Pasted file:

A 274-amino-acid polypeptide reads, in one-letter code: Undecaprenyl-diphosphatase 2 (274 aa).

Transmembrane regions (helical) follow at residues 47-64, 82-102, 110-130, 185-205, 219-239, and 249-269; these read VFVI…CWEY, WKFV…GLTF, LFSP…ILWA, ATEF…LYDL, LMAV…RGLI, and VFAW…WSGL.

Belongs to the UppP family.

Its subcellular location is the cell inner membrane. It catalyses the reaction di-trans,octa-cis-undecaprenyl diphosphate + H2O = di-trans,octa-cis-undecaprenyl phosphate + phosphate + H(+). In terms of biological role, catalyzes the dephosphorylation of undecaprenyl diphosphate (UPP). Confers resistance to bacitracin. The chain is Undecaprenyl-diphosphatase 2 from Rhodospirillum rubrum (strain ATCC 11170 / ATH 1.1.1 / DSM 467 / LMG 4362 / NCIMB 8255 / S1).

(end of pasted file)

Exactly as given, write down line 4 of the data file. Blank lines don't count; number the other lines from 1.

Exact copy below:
Its subcellular location is the cell inner membrane. It catalyses the reaction di-trans,octa-cis-undecaprenyl diphosphate + H2O = di-trans,octa-cis-undecaprenyl phosphate + phosphate + H(+). In terms of biological role, catalyzes the dephosphorylation of undecaprenyl diphosphate (UPP). Confers resistance to bacitracin. The chain is Undecaprenyl-diphosphatase 2 from Rhodospirillum rubrum (strain ATCC 11170 / ATH 1.1.1 / DSM 467 / LMG 4362 / NCIMB 8255 / S1).